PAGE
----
The US to greenlight Egypt sending gas to Lebanon via Syria in coming days

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The US State Department is expected to give written permission for Egypt to send gas to Lebanon by way of Syria in the coming days, a diplomatic source said on Tuesday.

Egypt has sought in recent months to aid Lebanon in its ongoing economic and energy crisis by exporting gas to Lebanon, which it would have to do via Jordanian and Syrian pipelines to circumvent Israel.

The proposal drew media attention in Israel because Israel exports natural gas to Egypt, which means Lebanon could end up using gas originating in Israel’s economic waters, even though the countries do not have diplomatic relations. However, Israel has no involvement with the plan and Egypt does not need Israel’s permission to pass the gas on to third parties.

Cairo has sought a written promise from Washington that it would not be subject to sanctions under the Caesar Act, which sanctioned the government of Syrian President Bashar Assad for war crimes, the source said.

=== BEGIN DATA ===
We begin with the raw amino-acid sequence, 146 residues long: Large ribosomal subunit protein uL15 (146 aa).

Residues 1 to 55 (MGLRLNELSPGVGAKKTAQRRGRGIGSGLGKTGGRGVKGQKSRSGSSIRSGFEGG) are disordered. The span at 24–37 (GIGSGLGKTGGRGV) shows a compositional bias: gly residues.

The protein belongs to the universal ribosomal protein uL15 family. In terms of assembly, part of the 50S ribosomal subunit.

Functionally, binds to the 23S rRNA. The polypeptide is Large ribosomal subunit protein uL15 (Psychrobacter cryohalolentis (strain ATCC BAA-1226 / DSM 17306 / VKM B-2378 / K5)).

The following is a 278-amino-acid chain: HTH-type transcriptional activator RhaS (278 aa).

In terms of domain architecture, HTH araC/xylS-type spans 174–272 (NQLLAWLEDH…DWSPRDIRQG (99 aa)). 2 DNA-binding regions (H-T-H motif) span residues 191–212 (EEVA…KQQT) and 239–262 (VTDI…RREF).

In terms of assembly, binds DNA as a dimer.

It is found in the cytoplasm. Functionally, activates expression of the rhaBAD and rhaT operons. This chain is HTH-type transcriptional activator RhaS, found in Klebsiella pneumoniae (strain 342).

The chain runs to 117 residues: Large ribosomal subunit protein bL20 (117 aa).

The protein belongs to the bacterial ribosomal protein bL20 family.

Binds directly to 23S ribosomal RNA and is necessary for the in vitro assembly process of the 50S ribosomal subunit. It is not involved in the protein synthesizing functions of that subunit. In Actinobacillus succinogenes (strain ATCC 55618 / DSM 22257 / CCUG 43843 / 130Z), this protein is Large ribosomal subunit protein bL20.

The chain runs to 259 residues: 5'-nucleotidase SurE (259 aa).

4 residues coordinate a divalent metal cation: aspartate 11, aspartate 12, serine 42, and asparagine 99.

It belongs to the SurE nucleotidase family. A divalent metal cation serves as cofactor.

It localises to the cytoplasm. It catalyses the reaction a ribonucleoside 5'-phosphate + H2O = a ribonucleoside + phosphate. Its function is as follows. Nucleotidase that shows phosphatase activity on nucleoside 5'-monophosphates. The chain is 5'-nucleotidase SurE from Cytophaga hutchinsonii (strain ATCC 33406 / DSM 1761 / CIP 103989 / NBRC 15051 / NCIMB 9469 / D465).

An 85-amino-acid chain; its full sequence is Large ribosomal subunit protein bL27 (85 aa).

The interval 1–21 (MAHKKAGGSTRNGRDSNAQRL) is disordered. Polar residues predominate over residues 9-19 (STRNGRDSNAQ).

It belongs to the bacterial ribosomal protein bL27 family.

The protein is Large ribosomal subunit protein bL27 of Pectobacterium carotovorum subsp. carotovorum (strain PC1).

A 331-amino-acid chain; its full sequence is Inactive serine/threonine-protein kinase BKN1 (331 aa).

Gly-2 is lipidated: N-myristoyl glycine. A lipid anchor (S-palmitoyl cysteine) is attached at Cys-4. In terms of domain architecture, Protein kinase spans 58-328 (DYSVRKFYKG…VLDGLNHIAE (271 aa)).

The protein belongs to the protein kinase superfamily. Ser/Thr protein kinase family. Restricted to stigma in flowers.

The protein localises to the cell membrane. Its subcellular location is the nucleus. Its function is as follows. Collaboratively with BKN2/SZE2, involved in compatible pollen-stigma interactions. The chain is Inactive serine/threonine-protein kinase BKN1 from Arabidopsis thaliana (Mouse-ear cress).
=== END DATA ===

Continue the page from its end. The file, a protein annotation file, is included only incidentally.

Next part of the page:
In that vein, Syria would not be receiving any money for transferring gas to Lebanon. The diplomatic source posited that Syria agreed to take part in the plan in order to rebuild its ties with other Arab states.

A State Department spokesperson said that the US has “not lifted or waived sanctions, and we do not support any efforts to normalize relations with Syria or rehabilitate Assad until there is irreversible progress toward a political solution. Until such time, we will continue to enforce our Syrian sanctions program in coordination with our regional partners.”

At the same time, the spokesperson said the US government is working with countries in the Middle East to help the Lebanese people in a way that is consistent with the Caesar Act.

The State Department understands that electricity to Lebanon must go through the Syrian grid, the spokesperson said, but “our robust sanctions regime against the Assad government remains fully in force.”

“We welcome regional efforts to help address Lebanon’s acute energy crisis and its implications for the stability of the Lebanese state,” the spokesperson said. “The lack of fuel and power in Lebanon continues to threaten the delivery of critical services like healthcare and water to the Lebanese people.”


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